The frame of the robot is composed of aluminium 8020 bolted together using a combination of off-the-shelf and custom brackets. Onto this frame waterjet cut 1/8" aluminium panels are bolted, which creates a strong but lightweight and easy to repair chassis.
The entire frame was model in Autodesk Inventor to ensure a proper fit. (3DS Max was used for the renderings)
The suspension system is composed of cut aluminium and stainless steel plates which pivot on shoulder screws. An early simulation can be found here: https://youtu.be/ClKLkGF4tBQ
A single spring provides the force which returns the wheel carriage to the upright position.
All pieces were first prototyped out of acrylic to act as a "proof of concept" and to ensure proper tolerances.
Eventually I will have a video to show the suspension in action.
In order to simplify the overall design, a self-contained off-the-shelf drive train was selected created for FRC robotics competitions. A mini-CIM and versa-planetary gearbox along with talon speed controller.
While adapting the motor to work with the gearbox reduced the key-way significantly, it was worth it just to make everything much cleaner and easier. Plus the mini-CIM motors are sealed which is a plus. The combination provides 700 in-lbs of torque.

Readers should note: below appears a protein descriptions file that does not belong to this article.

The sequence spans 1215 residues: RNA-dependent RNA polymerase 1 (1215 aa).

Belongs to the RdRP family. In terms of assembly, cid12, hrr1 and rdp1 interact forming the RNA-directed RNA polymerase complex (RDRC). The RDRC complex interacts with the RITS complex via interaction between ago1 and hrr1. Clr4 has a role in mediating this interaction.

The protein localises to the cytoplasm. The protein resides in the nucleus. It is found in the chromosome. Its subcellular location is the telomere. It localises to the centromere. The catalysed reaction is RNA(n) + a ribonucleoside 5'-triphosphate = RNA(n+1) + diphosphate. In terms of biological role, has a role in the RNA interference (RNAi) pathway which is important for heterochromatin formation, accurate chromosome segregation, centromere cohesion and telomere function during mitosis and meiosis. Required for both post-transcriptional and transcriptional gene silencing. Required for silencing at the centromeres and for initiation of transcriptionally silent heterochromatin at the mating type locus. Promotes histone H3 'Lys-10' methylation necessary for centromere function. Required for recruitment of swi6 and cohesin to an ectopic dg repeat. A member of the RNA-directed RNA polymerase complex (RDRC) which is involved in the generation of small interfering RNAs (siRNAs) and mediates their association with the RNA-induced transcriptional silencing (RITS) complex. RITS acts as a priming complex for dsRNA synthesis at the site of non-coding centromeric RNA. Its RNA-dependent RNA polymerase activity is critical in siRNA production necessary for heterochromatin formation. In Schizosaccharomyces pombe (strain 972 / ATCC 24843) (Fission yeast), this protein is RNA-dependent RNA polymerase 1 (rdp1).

The treads are made from delrin, and are industrial conveyor belts.
A custom square bore cog interfaces with the belts, so a 3D printed adapter is used with a standard 1/2 Hex shaft and off-the-shelf FRC wheel hubs to get the torque to the treads. 3D printed parts are also used to help keep the belts aligned with the wheels and maintain proper tension.
Main controller is a Beaglebone Black. It controls the motors, handles motion planning and remote controlled operations.
A custom cape interfaces the 3.3V board with the 5V external peripherals and adds an Real TIme Clock (DS1307) an Xbee radio socket.
The main power source for system comes from a 26 Amp-Hour lead acid battery and the motors are controlled by two FRC Jaguar motor controllers control by PWM.
In order to actually be a usable, the robot must be able to work in wet conditions. While sealing the entire chassis is an option, it would make replacing panels difficult. Instead all electronics will be enclosed inside of IP67 or higher enclosures and interconnected with waterproof circular connectors. This both makes the electronics much more durable, and easier to replace or upgrade.
More specific details and updates will be in the project logs.
saw this one on eBay the other day. can't help but notice the similarities.